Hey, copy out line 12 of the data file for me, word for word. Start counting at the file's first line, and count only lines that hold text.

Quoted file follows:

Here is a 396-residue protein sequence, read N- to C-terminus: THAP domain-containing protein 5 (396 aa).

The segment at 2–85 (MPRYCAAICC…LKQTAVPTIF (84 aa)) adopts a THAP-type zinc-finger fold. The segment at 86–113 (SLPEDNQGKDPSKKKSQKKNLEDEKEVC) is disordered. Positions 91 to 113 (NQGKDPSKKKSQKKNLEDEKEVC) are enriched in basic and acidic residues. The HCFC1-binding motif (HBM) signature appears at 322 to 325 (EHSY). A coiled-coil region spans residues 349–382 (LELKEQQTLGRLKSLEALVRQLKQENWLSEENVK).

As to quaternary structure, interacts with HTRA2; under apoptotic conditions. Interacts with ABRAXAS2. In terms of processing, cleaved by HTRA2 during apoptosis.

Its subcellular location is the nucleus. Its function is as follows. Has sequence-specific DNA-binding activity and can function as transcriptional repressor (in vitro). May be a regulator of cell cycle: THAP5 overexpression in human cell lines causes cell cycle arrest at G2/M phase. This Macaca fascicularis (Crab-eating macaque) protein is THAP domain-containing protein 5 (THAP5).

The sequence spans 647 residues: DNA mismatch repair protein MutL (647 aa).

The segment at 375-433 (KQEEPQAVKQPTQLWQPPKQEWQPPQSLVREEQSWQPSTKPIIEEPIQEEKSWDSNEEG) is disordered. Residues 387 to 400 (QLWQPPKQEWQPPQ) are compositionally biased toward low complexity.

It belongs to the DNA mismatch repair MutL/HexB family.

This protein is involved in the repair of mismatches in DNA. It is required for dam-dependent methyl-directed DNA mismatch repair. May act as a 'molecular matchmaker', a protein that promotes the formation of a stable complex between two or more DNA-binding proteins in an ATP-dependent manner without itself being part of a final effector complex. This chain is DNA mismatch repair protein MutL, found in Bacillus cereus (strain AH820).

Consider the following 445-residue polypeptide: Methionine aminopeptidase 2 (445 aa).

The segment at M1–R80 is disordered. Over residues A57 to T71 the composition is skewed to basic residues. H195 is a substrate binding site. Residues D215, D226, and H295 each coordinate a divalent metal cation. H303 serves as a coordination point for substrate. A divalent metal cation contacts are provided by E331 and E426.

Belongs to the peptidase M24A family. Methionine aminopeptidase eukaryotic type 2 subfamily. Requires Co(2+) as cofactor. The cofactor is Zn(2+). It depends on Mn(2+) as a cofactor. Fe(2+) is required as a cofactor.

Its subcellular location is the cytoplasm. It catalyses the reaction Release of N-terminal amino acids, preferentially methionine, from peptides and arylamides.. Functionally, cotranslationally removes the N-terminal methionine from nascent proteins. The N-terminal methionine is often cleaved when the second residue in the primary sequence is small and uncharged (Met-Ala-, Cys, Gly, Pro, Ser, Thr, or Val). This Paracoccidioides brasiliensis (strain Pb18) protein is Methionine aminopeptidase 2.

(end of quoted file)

Its subcellular location is the cytoplasm. It catalyses the reaction Release of N-terminal amino acids, preferentially methionine, from peptides and arylamides.. Functionally, cotranslationally removes the N-terminal methionine from nascent proteins. The N-terminal methionine is often cleaved when the second residue in the primary sequence is small and uncharged (Met-Ala-, Cys, Gly, Pro, Ser, Thr, or Val). This Paracoccidioides brasiliensis (strain Pb18) protein is Methionine aminopeptidase 2.